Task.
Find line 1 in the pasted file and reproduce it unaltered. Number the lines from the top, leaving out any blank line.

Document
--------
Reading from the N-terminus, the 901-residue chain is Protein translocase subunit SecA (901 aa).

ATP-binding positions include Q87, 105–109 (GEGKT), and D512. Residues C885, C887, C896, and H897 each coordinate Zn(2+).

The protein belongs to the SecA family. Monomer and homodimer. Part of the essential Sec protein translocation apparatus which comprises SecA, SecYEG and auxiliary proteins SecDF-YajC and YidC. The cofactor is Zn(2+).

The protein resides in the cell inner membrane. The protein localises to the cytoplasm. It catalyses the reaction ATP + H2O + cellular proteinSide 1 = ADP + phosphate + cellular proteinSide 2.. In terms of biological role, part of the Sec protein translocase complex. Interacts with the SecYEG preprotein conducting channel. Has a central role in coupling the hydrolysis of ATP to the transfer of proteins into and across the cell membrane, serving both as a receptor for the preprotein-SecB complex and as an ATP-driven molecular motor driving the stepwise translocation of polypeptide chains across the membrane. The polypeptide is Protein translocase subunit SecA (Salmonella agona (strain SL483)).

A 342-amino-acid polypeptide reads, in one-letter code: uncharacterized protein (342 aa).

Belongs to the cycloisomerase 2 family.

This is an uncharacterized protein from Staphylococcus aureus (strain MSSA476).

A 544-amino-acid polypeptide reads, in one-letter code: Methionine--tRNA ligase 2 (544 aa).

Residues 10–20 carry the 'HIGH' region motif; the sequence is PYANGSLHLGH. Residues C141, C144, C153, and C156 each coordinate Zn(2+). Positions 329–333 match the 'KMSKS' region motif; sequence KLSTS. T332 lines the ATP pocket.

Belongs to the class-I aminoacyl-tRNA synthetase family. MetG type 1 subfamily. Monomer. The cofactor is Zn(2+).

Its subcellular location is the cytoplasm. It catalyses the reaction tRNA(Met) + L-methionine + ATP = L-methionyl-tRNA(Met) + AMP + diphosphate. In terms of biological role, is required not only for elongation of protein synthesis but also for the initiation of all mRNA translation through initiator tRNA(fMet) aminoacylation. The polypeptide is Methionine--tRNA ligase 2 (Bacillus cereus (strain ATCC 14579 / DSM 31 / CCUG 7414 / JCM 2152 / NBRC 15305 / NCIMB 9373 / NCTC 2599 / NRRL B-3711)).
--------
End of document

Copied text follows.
Reading from the N-terminus, the 901-residue chain is Protein translocase subunit SecA (901 aa).